In Defense of Devices: Cyber Security Concerns Spread Beyond Your Phone
We’re always hearing about the connected future, an “Internet of Things” (IoT) where our smartphones and tablets are joined online by ever more devices: cameras, TVs, microwaves and fridges, even baby monitors. It sounds great, but every one of those internet-connected devices is another security concern, as Symantec’s 2014 Internet Security Threat Report demonstrates only too clearly.
As the report states, last year saw high-profile hacks of baby monitors, security cameras and even home routers by cybercriminals. Meanwhile, security researchers dug around in the software of other devices and found ways to attack smart televisions, cars and – most horrifying of all – medical equipment. That doesn’t mean criminals are actively doing so just yet, and the potential financial gain from hacking certain devices is debatable, but the rapid adoption of connected devices means a growing number of relatively untested targets.
Protecting against attacks
In the future, manufacturers must thoroughly invest in and prioritise proper robust security features, especially with the amount of data these devices collect and store on users. They are improving in this regard, but right now the onus is largely on you, the user, to adopt best practices and take the necessary precautions.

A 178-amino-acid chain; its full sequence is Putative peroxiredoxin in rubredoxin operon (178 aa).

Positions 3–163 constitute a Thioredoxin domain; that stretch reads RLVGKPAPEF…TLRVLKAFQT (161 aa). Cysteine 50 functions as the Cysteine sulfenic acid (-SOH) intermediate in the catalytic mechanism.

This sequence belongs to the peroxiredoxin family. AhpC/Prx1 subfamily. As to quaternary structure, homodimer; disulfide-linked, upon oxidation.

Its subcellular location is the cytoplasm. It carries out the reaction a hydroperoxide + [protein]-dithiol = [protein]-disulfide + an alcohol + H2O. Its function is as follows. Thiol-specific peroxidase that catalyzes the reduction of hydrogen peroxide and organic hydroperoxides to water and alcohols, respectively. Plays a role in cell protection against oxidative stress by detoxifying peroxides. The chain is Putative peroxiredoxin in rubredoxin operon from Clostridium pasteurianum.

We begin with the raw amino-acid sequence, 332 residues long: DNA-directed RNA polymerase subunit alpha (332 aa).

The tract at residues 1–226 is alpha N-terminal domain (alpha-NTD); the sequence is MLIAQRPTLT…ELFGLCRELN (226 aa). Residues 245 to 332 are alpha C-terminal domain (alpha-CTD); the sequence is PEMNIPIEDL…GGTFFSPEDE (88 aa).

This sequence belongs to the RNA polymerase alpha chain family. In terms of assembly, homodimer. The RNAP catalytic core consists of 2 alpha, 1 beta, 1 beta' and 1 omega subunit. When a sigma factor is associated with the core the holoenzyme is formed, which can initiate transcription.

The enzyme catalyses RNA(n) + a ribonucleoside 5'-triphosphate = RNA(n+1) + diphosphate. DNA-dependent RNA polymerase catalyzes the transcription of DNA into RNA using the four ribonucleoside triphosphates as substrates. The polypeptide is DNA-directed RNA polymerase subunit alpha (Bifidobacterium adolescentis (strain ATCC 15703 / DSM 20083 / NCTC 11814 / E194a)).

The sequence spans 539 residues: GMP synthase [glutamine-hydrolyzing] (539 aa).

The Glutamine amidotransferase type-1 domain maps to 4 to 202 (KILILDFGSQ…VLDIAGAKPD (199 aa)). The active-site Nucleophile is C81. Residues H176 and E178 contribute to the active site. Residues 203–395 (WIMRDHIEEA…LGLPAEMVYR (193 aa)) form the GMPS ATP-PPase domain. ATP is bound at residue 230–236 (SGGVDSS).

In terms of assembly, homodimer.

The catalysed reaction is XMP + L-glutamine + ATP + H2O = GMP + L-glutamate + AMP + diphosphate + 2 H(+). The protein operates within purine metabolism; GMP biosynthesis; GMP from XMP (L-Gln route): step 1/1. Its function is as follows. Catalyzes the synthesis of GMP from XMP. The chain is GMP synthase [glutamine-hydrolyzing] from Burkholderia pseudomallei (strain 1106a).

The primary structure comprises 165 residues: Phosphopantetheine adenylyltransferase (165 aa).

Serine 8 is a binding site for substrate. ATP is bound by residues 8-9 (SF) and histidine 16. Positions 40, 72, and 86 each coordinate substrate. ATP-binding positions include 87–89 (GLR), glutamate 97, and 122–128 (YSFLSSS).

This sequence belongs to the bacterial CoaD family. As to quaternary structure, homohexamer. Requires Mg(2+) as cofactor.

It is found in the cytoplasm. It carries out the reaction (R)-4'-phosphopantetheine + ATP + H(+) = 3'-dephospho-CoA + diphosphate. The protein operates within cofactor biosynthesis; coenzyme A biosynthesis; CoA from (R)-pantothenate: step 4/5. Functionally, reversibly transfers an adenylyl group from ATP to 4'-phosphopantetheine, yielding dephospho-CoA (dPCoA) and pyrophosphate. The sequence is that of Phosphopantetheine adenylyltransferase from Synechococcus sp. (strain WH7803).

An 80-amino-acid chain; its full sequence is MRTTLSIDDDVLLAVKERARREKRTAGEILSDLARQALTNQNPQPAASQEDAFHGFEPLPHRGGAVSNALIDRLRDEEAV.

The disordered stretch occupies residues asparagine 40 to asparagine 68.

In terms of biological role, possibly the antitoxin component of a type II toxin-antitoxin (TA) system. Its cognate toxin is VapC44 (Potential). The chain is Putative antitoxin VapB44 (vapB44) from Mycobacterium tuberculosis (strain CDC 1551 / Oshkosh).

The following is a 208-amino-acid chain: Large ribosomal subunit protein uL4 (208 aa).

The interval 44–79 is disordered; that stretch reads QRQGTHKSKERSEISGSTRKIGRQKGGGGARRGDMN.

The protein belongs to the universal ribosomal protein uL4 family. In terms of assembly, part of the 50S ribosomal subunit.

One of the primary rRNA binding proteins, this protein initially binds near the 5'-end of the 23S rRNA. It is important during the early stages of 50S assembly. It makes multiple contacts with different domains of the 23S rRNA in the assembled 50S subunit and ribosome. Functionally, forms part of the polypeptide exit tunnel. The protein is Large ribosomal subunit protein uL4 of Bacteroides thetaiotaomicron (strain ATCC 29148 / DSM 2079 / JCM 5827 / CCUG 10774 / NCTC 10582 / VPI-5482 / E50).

With criminals turning back to old-fashioned worms as an attack method, a hacked wireless router becomes an access point for redirecting your family and friends to fake websites, usually to steal their financial details. Vulnerabilities in routers are patched out as they’re discovered, so make sure you have the latest firmware installed on your important devices. You can download firmware from the manufacturer’s website, where you’ll also find instructions for installation.
Hackers can also gain access to your networked devices via their online settings pages, so always change the default password once you’re up and running – and for something like a wireless router that means changing the admin password as well as that of the Wi-Fi network itself.
The most connected devices we carry with us are smartphones, and they’re vulnerable to many attacks too. In the middle of 2013 remote access Trojan toolkits began to appear for Android, and the “Master Key” vulnerability allowed attackers to modify legitimate apps to include malicious code.
It’s scary, but there are ways to protect your mobile devices. The biggest vulnerabilities get patched out in updates, so it’s vital that you run the latest version of the OS on your phone or tablet. An Android phone should be running at least version 4.3 or 4.4 if supported, while all compatible Apple devices should be updated to iOS 7.
And of course you can add an extra layer of protection by downloading and installing Norton Mobile Security. Unlike many of the fake security apps for Android – yes, that’s another thing to watch out for – Norton Mobile Security is a powerful and safe tool for scanning, detecting and nullifying rogue apps before they can do damage to your phone and expose your personal data. It’s a precaution worth taking.